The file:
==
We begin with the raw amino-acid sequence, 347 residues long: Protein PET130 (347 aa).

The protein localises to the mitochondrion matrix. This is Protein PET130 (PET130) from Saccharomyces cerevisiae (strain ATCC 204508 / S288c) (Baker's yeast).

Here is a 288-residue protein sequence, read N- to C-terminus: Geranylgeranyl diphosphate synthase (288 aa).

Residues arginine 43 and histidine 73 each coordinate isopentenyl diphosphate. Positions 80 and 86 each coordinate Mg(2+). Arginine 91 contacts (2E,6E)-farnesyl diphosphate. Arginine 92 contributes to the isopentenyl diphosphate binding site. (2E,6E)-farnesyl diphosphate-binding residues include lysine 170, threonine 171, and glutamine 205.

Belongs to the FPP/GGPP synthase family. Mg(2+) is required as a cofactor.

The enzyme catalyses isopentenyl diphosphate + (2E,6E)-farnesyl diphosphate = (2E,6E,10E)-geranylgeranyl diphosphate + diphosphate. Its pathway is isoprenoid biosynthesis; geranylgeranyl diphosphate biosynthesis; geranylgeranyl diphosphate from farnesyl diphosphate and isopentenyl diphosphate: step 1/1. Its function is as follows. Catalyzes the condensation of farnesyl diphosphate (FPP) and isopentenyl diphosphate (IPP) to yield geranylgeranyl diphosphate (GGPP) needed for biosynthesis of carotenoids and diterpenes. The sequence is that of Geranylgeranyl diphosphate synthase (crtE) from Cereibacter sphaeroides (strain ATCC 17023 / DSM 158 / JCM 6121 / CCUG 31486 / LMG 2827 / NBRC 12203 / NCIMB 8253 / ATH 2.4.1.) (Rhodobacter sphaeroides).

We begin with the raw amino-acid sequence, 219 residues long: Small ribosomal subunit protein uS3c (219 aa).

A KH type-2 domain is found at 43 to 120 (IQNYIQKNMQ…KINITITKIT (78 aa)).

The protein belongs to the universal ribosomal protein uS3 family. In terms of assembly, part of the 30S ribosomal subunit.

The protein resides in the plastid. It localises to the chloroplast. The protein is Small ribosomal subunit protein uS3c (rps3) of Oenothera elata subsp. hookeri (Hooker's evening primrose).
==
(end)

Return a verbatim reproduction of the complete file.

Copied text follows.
We begin with the raw amino-acid sequence, 347 residues long: Protein PET130 (347 aa).

The protein localises to the mitochondrion matrix. This is Protein PET130 (PET130) from Saccharomyces cerevisiae (strain ATCC 204508 / S288c) (Baker's yeast).

Here is a 288-residue protein sequence, read N- to C-terminus: Geranylgeranyl diphosphate synthase (288 aa).

Residues arginine 43 and histidine 73 each coordinate isopentenyl diphosphate. Positions 80 and 86 each coordinate Mg(2+). Arginine 91 contacts (2E,6E)-farnesyl diphosphate. Arginine 92 contributes to the isopentenyl diphosphate binding site. (2E,6E)-farnesyl diphosphate-binding residues include lysine 170, threonine 171, and glutamine 205.

Belongs to the FPP/GGPP synthase family. Mg(2+) is required as a cofactor.

The enzyme catalyses isopentenyl diphosphate + (2E,6E)-farnesyl diphosphate = (2E,6E,10E)-geranylgeranyl diphosphate + diphosphate. Its pathway is isoprenoid biosynthesis; geranylgeranyl diphosphate biosynthesis; geranylgeranyl diphosphate from farnesyl diphosphate and isopentenyl diphosphate: step 1/1. Its function is as follows. Catalyzes the condensation of farnesyl diphosphate (FPP) and isopentenyl diphosphate (IPP) to yield geranylgeranyl diphosphate (GGPP) needed for biosynthesis of carotenoids and diterpenes. The sequence is that of Geranylgeranyl diphosphate synthase (crtE) from Cereibacter sphaeroides (strain ATCC 17023 / DSM 158 / JCM 6121 / CCUG 31486 / LMG 2827 / NBRC 12203 / NCIMB 8253 / ATH 2.4.1.) (Rhodobacter sphaeroides).

We begin with the raw amino-acid sequence, 219 residues long: Small ribosomal subunit protein uS3c (219 aa).

A KH type-2 domain is found at 43 to 120 (IQNYIQKNMQ…KINITITKIT (78 aa)).

The protein belongs to the universal ribosomal protein uS3 family. In terms of assembly, part of the 30S ribosomal subunit.

The protein resides in the plastid. It localises to the chloroplast. The protein is Small ribosomal subunit protein uS3c (rps3) of Oenothera elata subsp. hookeri (Hooker's evening primrose).